Arithmetical Training; Working Memory; Reading

"I enjoyed running the subjects; it is the first time I have had a one on one experience like this with a subject in an experiment and I believe that it is a wonderful foundation for working with more difficult (i.e. clinical patients) in future research.  It is also nice to have the personal contact and not sit at a computer only doing data entry."

Supervising Faculty:  Julie Fiez, Ph.D.

Contact: Corrine Durisko, 412-624-7475,

Area of Research:  Cognitive

Description of Research: We have three active research projects. Each of these projects involves measurements of subject behavior and neuroimaging. The first is a study focused on arithmetical training. This study addresses two primary questions. First, what do we know about the brain structures that support mathematical reasoning, and how can this knowledge be linked to prior cognitive science research and standards for mathematics education? Second, what do we know about the brain systems that support learning, and how can this knowledge be used to help students achieve the instructional objectives associated with mathematics?

The overarching goal of the second active research project is to understand the cognitive processes associated with working memory in terms of neural substrates. We hope to shed light on the involvement of areas such as left temporoparietal cortex and the cerebellum in working memory. Longer term, the answers we find may also have important implications for understanding the neural mechanisms involved in speech and language processing and a variety of clinical disorders.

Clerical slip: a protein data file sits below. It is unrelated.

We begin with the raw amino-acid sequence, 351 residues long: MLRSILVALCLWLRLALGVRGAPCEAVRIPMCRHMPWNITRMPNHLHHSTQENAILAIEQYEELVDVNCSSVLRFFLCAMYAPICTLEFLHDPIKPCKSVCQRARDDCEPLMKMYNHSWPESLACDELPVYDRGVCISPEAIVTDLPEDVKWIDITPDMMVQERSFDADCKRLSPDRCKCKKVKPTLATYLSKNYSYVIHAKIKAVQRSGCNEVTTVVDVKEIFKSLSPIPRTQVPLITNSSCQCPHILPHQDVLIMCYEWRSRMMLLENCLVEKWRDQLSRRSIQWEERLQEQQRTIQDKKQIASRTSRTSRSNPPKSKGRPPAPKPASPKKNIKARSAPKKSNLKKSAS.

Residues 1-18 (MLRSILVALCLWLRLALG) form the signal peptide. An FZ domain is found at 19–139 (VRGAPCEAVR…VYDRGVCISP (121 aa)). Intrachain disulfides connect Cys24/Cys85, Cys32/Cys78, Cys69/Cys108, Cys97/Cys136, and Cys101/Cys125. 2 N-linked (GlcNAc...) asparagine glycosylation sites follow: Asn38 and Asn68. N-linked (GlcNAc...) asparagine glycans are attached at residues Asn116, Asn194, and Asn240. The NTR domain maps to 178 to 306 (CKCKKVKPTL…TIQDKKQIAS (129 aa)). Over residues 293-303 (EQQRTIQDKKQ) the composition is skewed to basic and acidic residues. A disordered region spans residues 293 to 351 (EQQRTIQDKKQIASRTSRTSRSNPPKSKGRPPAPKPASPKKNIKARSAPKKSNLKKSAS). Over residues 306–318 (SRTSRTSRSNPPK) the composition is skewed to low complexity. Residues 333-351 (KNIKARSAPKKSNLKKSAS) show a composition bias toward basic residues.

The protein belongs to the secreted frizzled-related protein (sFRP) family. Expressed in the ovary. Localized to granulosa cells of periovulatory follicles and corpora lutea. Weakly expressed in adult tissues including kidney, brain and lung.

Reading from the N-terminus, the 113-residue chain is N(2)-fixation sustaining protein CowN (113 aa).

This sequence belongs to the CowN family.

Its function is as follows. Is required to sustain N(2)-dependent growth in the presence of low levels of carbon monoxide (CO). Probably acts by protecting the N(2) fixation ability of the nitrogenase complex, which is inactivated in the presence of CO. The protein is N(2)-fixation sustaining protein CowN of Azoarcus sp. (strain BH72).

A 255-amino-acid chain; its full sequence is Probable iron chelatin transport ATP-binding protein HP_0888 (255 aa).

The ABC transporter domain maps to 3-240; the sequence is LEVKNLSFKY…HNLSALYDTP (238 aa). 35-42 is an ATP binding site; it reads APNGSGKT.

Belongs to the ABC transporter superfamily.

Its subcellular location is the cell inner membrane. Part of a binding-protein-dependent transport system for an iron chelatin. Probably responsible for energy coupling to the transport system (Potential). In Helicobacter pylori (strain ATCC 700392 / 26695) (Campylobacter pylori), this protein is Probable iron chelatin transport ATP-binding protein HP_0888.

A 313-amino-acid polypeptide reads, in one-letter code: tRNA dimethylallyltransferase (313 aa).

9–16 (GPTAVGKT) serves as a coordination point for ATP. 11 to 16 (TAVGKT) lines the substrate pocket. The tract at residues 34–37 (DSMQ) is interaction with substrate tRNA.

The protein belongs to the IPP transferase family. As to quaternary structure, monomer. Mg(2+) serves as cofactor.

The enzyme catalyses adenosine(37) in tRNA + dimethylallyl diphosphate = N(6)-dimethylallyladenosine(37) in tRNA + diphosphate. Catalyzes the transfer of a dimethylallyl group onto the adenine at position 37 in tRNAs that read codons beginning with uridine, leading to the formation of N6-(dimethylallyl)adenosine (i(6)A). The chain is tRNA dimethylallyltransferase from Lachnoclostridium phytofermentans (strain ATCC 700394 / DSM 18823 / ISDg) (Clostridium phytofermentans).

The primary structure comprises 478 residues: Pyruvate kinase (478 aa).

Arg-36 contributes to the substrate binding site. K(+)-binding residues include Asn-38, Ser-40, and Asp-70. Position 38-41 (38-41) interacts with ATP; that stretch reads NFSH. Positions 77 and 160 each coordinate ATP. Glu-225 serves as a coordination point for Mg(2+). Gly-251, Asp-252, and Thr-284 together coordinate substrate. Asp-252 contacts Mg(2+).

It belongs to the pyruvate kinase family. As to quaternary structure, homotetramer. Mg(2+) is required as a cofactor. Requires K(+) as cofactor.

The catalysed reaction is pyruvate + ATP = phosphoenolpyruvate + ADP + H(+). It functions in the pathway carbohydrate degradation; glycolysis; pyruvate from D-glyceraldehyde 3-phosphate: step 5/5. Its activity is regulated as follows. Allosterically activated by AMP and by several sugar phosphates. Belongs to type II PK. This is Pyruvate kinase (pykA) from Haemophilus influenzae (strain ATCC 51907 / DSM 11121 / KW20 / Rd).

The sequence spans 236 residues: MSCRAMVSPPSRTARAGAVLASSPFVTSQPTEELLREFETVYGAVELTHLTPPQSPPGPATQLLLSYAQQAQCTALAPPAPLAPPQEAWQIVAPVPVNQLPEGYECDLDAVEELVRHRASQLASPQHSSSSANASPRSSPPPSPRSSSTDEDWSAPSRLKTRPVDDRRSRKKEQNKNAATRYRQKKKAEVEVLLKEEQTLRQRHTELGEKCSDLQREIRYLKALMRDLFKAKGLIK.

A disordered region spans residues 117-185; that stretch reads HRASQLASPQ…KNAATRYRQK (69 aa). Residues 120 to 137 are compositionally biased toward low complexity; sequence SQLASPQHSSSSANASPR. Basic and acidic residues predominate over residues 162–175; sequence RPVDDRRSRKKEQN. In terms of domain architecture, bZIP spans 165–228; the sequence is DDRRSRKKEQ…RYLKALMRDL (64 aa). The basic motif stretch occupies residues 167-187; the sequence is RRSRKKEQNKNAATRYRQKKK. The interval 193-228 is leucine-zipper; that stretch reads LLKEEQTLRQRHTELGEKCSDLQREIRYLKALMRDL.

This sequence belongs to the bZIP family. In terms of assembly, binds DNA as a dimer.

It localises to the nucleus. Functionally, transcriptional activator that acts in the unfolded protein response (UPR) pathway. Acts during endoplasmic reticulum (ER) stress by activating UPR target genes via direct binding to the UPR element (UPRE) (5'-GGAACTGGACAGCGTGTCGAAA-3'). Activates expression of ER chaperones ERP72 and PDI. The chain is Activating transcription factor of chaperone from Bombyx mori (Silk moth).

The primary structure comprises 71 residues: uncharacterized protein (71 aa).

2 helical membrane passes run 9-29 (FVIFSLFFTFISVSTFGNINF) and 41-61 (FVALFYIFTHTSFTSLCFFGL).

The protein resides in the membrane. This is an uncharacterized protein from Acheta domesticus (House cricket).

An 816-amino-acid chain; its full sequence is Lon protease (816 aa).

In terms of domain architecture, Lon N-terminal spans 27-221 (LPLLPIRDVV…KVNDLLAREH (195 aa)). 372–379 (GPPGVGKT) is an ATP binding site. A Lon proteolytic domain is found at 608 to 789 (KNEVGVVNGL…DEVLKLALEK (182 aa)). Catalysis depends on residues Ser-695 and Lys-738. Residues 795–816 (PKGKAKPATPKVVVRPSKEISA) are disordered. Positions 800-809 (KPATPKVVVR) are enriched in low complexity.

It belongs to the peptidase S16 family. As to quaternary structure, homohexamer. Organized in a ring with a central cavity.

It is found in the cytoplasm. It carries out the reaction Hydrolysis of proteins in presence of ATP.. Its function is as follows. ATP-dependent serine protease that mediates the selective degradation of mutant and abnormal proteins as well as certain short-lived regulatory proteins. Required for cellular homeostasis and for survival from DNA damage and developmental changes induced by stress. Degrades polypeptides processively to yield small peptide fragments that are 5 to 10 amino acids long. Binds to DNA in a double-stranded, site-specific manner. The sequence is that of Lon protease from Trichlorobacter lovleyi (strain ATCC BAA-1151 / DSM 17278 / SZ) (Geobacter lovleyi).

The third research project area aims to determine whether the right fusiform can provide an alternative route into the language system. The answer will shed light on the ongoing debate about the nature of the Visual Word Form Area (VWFA) and the impact of perceptual analysis upon phonological coding during reading. Longer term, the answer may also have important clinical implications: if the right fusiform can support reading independently from the left fusiform (i.e., VWFA), then it may be possible to design new approaches to the treatment of individuals with acquired or developmental dysfunction of the VWFA.


  • 12 credits of Psychology (including current term)
  • STAT 0200/1000/1100 Statistics
  • PSY 0036 Research Methods Lecture
  • PSY 0037 Research Methods Lab
  • 3.5 or higher GPA
  • PSY 0422 recommended
  • Familiarity with Excel and statistics software useful but not required
  • Familiarity with Unix and Macintosh operating systems useful but not required

Terms offered: fall, spring and summer

Number of Students: 1 or 2